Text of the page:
- Take initiative: Try to get your hands on more stuff to do and ask for more jobs if you don’t find you have enough to keep you busy. There will always be new things that you can learn.
- Ask & inquire: Ask for clarification and look for answers. It’s your responsibility to get the information you need to get the job done well.
- Learn by observation: You as a student may not have the expertise to practically complete a task. But you can learn by watching and understanding how something is done and why it is done a certain way. You might also learn proper business etiquette or the way something is done according to industry standards.
- Be Patient: Success won’t come to you in a day. Work for it slowly and steadily.
- Network: Take all the opportunities you can to ask your more experienced co-workers a few questions about what it takes to succeed in the industry.
- Review: Hear your feedback and criticisms well. Consider improving on what you lack and honing what you are good at.

No short cuts, please!

Beware! Unrealistic expectations and illogical timelines can work against you! For example, John Mullins, managing director, human resources, Burson- Marsteller, Asia Pacific, shares an anecdote. One of the entry-level candidates in Burson-Marsteller (BM), Asia expected an international assignment to its London office after only completing one year of service with the firm. She didn’t realise that with only one year’s experience to bring to the table, the London office wasn’t interested in her. As BM was not able to meet her expectations, she left the company and joined a competitor firm. Her move didn’t bring her any closer to London. It just earned her a reputation of being a job hopper.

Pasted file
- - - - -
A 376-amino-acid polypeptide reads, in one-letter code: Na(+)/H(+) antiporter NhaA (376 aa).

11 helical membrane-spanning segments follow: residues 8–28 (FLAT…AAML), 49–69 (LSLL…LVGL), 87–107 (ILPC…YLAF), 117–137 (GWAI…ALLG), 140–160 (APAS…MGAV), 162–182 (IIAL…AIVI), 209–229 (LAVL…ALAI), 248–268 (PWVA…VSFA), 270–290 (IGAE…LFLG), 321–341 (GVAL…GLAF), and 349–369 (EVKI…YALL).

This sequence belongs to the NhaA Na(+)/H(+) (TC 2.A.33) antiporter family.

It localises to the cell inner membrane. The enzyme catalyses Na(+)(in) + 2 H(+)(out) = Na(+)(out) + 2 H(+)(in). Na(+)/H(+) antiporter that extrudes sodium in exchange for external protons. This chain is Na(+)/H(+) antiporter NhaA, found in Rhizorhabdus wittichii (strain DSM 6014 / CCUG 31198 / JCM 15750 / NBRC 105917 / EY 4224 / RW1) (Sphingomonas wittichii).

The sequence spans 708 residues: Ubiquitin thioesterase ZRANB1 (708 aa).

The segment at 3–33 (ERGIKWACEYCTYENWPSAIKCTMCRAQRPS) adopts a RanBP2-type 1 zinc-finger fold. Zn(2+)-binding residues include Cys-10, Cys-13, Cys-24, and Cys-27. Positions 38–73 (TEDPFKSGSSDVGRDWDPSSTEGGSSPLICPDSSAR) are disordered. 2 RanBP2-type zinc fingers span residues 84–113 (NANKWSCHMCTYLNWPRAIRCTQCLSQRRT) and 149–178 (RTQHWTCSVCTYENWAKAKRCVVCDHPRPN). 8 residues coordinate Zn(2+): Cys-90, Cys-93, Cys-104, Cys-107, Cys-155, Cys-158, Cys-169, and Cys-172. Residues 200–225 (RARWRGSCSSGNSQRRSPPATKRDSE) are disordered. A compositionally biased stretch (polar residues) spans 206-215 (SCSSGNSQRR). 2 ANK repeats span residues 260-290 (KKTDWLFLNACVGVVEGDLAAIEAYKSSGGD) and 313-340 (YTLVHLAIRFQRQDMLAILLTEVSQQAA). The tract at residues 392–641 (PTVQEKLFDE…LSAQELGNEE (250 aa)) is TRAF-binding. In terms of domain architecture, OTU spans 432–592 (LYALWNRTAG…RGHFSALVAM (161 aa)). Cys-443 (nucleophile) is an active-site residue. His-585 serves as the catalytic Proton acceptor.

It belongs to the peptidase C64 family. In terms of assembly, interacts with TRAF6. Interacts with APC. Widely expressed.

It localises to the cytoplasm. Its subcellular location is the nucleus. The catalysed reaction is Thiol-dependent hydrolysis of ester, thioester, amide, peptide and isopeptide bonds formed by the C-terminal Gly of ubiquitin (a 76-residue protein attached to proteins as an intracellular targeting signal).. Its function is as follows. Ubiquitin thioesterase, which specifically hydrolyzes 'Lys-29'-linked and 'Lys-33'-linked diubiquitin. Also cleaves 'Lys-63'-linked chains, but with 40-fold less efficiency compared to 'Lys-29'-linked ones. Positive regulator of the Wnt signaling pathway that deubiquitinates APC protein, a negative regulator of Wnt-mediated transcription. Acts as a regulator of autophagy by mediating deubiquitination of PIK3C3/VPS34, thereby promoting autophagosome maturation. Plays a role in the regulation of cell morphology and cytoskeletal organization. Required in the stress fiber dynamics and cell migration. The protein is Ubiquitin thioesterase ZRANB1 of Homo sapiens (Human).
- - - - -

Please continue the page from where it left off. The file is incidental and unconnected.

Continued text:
Mullins cites this example as the classic example of an unrealistic demand. “It is because we wouldn’t transfer that employee to London after only one year of service, she left the firm,” he says. On the other hand, if she had have asked about the criteria for qualifying for consideration for an international assignment, BM would have considered this as a tool to motivate her and groom her professional development within its global network.